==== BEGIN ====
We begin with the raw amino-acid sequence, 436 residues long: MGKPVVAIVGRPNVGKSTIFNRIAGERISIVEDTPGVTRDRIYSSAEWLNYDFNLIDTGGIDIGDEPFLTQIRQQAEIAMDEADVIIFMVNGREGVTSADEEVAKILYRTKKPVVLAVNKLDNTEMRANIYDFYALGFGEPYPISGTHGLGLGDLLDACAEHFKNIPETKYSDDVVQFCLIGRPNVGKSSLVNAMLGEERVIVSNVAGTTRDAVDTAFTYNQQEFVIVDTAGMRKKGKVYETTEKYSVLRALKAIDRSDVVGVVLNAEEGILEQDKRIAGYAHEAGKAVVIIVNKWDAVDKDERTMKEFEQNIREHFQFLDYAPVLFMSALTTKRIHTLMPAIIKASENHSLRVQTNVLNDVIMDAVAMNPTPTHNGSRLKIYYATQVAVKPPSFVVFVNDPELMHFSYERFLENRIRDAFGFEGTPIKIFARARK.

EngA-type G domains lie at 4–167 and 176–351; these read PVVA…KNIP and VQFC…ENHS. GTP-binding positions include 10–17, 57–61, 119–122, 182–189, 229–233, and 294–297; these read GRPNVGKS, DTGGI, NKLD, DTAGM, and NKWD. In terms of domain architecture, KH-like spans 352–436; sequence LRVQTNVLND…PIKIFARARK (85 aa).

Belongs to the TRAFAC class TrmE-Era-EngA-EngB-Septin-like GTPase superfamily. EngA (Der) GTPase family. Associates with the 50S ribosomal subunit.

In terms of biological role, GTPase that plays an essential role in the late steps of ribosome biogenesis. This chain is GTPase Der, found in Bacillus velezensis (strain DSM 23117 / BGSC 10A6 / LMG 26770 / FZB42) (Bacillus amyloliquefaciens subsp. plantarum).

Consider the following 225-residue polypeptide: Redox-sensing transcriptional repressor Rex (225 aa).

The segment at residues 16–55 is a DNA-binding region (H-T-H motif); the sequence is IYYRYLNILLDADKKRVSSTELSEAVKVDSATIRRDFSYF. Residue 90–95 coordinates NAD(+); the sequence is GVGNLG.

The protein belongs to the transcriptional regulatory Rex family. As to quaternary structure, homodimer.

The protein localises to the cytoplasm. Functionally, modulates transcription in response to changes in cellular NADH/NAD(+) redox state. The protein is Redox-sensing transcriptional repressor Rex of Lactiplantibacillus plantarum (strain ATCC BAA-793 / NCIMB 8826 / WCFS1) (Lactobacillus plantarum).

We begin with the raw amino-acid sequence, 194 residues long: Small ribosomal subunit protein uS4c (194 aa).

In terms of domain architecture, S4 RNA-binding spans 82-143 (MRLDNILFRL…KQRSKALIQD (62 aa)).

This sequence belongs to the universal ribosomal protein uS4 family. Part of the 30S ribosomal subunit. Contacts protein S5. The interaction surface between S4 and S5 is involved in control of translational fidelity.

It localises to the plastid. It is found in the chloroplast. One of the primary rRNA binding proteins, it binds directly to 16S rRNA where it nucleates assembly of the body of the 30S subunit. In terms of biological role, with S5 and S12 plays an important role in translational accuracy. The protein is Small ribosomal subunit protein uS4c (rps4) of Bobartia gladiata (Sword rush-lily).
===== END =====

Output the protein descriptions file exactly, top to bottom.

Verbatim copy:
We begin with the raw amino-acid sequence, 436 residues long: MGKPVVAIVGRPNVGKSTIFNRIAGERISIVEDTPGVTRDRIYSSAEWLNYDFNLIDTGGIDIGDEPFLTQIRQQAEIAMDEADVIIFMVNGREGVTSADEEVAKILYRTKKPVVLAVNKLDNTEMRANIYDFYALGFGEPYPISGTHGLGLGDLLDACAEHFKNIPETKYSDDVVQFCLIGRPNVGKSSLVNAMLGEERVIVSNVAGTTRDAVDTAFTYNQQEFVIVDTAGMRKKGKVYETTEKYSVLRALKAIDRSDVVGVVLNAEEGILEQDKRIAGYAHEAGKAVVIIVNKWDAVDKDERTMKEFEQNIREHFQFLDYAPVLFMSALTTKRIHTLMPAIIKASENHSLRVQTNVLNDVIMDAVAMNPTPTHNGSRLKIYYATQVAVKPPSFVVFVNDPELMHFSYERFLENRIRDAFGFEGTPIKIFARARK.

EngA-type G domains lie at 4–167 and 176–351; these read PVVA…KNIP and VQFC…ENHS. GTP-binding positions include 10–17, 57–61, 119–122, 182–189, 229–233, and 294–297; these read GRPNVGKS, DTGGI, NKLD, DTAGM, and NKWD. In terms of domain architecture, KH-like spans 352–436; sequence LRVQTNVLND…PIKIFARARK (85 aa).

Belongs to the TRAFAC class TrmE-Era-EngA-EngB-Septin-like GTPase superfamily. EngA (Der) GTPase family. Associates with the 50S ribosomal subunit.

In terms of biological role, GTPase that plays an essential role in the late steps of ribosome biogenesis. This chain is GTPase Der, found in Bacillus velezensis (strain DSM 23117 / BGSC 10A6 / LMG 26770 / FZB42) (Bacillus amyloliquefaciens subsp. plantarum).

Consider the following 225-residue polypeptide: Redox-sensing transcriptional repressor Rex (225 aa).

The segment at residues 16–55 is a DNA-binding region (H-T-H motif); the sequence is IYYRYLNILLDADKKRVSSTELSEAVKVDSATIRRDFSYF. Residue 90–95 coordinates NAD(+); the sequence is GVGNLG.

The protein belongs to the transcriptional regulatory Rex family. As to quaternary structure, homodimer.

The protein localises to the cytoplasm. Functionally, modulates transcription in response to changes in cellular NADH/NAD(+) redox state. The protein is Redox-sensing transcriptional repressor Rex of Lactiplantibacillus plantarum (strain ATCC BAA-793 / NCIMB 8826 / WCFS1) (Lactobacillus plantarum).

We begin with the raw amino-acid sequence, 194 residues long: Small ribosomal subunit protein uS4c (194 aa).

In terms of domain architecture, S4 RNA-binding spans 82-143 (MRLDNILFRL…KQRSKALIQD (62 aa)).

This sequence belongs to the universal ribosomal protein uS4 family. Part of the 30S ribosomal subunit. Contacts protein S5. The interaction surface between S4 and S5 is involved in control of translational fidelity.

It localises to the plastid. It is found in the chloroplast. One of the primary rRNA binding proteins, it binds directly to 16S rRNA where it nucleates assembly of the body of the 30S subunit. In terms of biological role, with S5 and S12 plays an important role in translational accuracy. The protein is Small ribosomal subunit protein uS4c (rps4) of Bobartia gladiata (Sword rush-lily).